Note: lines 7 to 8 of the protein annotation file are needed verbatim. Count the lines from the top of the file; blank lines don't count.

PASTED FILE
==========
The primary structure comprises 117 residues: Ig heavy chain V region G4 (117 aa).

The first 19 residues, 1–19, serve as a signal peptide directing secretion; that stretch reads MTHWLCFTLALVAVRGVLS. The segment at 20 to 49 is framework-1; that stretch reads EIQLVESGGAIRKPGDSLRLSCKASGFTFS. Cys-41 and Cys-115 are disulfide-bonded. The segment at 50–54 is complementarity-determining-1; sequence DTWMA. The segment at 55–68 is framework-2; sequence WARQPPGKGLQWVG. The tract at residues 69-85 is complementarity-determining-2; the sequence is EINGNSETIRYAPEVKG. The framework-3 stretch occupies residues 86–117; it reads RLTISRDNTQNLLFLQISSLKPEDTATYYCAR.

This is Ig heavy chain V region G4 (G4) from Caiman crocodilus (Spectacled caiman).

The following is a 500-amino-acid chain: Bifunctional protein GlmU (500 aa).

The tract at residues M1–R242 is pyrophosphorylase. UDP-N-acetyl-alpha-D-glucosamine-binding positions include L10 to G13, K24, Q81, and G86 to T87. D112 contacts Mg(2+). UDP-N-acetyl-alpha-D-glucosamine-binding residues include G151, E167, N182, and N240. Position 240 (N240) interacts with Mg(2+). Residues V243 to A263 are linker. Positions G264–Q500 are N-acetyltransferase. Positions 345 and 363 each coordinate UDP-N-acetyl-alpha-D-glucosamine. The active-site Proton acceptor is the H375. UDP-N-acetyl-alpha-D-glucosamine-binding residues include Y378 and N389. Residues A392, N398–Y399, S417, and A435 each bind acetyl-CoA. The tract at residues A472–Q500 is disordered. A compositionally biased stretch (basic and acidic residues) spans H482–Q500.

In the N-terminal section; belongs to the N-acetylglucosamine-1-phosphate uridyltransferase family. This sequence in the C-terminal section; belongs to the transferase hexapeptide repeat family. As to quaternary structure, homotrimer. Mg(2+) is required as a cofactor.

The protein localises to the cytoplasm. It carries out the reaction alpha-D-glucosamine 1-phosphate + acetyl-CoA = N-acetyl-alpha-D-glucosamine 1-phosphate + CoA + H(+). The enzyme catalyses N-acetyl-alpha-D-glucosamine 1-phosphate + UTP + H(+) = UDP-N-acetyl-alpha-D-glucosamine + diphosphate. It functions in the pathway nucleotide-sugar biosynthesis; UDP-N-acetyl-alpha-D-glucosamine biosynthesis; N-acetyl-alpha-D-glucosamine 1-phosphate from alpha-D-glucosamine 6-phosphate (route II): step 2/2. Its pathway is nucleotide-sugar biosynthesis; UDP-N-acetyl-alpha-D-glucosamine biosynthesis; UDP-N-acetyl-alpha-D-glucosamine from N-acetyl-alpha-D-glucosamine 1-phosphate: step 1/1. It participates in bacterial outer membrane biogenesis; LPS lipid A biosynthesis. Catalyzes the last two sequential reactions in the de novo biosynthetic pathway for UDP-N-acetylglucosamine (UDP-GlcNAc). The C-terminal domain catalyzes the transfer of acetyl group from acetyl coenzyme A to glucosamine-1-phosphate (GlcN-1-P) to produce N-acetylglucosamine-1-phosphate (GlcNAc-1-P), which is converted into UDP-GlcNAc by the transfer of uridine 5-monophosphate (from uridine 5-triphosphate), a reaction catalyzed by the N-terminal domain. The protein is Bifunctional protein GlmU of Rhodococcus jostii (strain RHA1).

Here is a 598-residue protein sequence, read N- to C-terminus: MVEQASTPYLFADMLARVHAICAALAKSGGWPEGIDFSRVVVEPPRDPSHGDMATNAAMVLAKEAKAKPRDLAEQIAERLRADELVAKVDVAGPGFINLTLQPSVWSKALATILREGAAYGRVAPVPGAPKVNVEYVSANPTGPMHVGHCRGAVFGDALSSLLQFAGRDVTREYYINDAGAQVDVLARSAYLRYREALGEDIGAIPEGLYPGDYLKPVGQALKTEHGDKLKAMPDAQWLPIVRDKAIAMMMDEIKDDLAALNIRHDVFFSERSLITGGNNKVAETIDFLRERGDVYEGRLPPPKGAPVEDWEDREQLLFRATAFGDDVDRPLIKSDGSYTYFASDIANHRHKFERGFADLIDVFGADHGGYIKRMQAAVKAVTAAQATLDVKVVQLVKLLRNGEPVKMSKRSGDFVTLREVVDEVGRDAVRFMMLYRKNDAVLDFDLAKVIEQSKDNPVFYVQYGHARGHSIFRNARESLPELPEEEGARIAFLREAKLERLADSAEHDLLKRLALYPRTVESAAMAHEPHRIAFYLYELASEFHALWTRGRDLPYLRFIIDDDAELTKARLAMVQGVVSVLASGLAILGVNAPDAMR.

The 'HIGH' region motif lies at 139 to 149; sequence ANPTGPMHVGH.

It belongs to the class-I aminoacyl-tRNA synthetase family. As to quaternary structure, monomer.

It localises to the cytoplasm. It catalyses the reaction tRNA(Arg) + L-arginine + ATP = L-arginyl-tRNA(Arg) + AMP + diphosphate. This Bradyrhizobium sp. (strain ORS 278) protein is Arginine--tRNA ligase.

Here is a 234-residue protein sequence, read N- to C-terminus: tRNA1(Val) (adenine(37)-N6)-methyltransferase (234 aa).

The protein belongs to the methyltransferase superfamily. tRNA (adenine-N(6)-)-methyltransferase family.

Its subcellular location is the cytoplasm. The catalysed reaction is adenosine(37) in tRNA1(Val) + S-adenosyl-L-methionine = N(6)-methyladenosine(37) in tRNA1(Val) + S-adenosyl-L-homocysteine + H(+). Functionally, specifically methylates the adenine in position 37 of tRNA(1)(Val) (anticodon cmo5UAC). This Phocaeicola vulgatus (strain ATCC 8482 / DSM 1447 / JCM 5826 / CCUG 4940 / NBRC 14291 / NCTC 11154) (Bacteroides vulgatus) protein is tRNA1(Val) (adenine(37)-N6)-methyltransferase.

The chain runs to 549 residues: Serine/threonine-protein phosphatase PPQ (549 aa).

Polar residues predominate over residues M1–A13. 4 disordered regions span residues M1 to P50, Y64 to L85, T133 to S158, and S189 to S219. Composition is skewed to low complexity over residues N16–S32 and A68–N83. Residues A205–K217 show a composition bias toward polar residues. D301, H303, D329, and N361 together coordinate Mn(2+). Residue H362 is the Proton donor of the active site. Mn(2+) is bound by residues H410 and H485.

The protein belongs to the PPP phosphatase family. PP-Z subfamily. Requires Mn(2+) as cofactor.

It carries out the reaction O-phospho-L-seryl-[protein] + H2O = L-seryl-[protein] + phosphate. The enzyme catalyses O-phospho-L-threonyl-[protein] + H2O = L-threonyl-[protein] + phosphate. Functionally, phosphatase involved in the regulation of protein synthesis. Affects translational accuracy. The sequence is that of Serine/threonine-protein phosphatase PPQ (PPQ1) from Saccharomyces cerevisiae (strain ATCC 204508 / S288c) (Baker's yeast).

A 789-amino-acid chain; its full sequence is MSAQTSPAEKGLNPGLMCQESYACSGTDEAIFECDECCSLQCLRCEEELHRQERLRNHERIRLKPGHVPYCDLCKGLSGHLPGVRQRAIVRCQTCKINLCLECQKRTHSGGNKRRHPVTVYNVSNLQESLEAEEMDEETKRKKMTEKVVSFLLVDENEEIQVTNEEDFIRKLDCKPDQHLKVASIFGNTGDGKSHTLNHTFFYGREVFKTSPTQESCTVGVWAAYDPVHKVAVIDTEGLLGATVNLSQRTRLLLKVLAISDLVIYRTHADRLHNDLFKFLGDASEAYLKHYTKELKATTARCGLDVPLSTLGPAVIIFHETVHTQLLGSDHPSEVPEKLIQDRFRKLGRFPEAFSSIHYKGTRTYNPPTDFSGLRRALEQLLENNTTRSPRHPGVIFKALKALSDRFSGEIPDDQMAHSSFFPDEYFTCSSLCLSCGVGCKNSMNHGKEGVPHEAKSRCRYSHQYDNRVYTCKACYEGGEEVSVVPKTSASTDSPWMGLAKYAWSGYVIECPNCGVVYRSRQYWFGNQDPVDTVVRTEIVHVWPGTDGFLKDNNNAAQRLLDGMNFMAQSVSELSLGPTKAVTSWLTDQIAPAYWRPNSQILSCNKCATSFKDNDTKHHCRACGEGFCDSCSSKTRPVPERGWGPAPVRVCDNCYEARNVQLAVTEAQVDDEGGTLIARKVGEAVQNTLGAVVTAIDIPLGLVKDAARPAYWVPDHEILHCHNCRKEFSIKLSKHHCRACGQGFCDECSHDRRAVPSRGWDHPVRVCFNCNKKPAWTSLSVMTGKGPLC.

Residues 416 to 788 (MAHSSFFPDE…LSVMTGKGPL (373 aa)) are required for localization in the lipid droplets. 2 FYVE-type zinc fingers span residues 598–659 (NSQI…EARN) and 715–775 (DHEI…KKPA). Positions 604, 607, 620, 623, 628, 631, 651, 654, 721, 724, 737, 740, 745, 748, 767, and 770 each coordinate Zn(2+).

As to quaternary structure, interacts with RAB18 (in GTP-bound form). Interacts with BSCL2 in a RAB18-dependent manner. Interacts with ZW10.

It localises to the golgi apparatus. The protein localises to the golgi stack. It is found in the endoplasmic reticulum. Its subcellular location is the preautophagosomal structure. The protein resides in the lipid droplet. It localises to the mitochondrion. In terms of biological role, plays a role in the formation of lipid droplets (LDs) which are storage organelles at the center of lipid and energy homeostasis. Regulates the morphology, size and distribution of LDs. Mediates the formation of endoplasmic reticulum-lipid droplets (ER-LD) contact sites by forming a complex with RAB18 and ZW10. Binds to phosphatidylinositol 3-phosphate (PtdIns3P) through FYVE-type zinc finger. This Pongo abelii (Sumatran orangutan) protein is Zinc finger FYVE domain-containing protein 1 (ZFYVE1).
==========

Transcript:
The protein localises to the cytoplasm. It carries out the reaction alpha-D-glucosamine 1-phosphate + acetyl-CoA = N-acetyl-alpha-D-glucosamine 1-phosphate + CoA + H(+). The enzyme catalyses N-acetyl-alpha-D-glucosamine 1-phosphate + UTP + H(+) = UDP-N-acetyl-alpha-D-glucosamine + diphosphate. It functions in the pathway nucleotide-sugar biosynthesis; UDP-N-acetyl-alpha-D-glucosamine biosynthesis; N-acetyl-alpha-D-glucosamine 1-phosphate from alpha-D-glucosamine 6-phosphate (route II): step 2/2. Its pathway is nucleotide-sugar biosynthesis; UDP-N-acetyl-alpha-D-glucosamine biosynthesis; UDP-N-acetyl-alpha-D-glucosamine from N-acetyl-alpha-D-glucosamine 1-phosphate: step 1/1. It participates in bacterial outer membrane biogenesis; LPS lipid A biosynthesis. Catalyzes the last two sequential reactions in the de novo biosynthetic pathway for UDP-N-acetylglucosamine (UDP-GlcNAc). The C-terminal domain catalyzes the transfer of acetyl group from acetyl coenzyme A to glucosamine-1-phosphate (GlcN-1-P) to produce N-acetylglucosamine-1-phosphate (GlcNAc-1-P), which is converted into UDP-GlcNAc by the transfer of uridine 5-monophosphate (from uridine 5-triphosphate), a reaction catalyzed by the N-terminal domain. The protein is Bifunctional protein GlmU of Rhodococcus jostii (strain RHA1).

Here is a 598-residue protein sequence, read N- to C-terminus: MVEQASTPYLFADMLARVHAICAALAKSGGWPEGIDFSRVVVEPPRDPSHGDMATNAAMVLAKEAKAKPRDLAEQIAERLRADELVAKVDVAGPGFINLTLQPSVWSKALATILREGAAYGRVAPVPGAPKVNVEYVSANPTGPMHVGHCRGAVFGDALSSLLQFAGRDVTREYYINDAGAQVDVLARSAYLRYREALGEDIGAIPEGLYPGDYLKPVGQALKTEHGDKLKAMPDAQWLPIVRDKAIAMMMDEIKDDLAALNIRHDVFFSERSLITGGNNKVAETIDFLRERGDVYEGRLPPPKGAPVEDWEDREQLLFRATAFGDDVDRPLIKSDGSYTYFASDIANHRHKFERGFADLIDVFGADHGGYIKRMQAAVKAVTAAQATLDVKVVQLVKLLRNGEPVKMSKRSGDFVTLREVVDEVGRDAVRFMMLYRKNDAVLDFDLAKVIEQSKDNPVFYVQYGHARGHSIFRNARESLPELPEEEGARIAFLREAKLERLADSAEHDLLKRLALYPRTVESAAMAHEPHRIAFYLYELASEFHALWTRGRDLPYLRFIIDDDAELTKARLAMVQGVVSVLASGLAILGVNAPDAMR.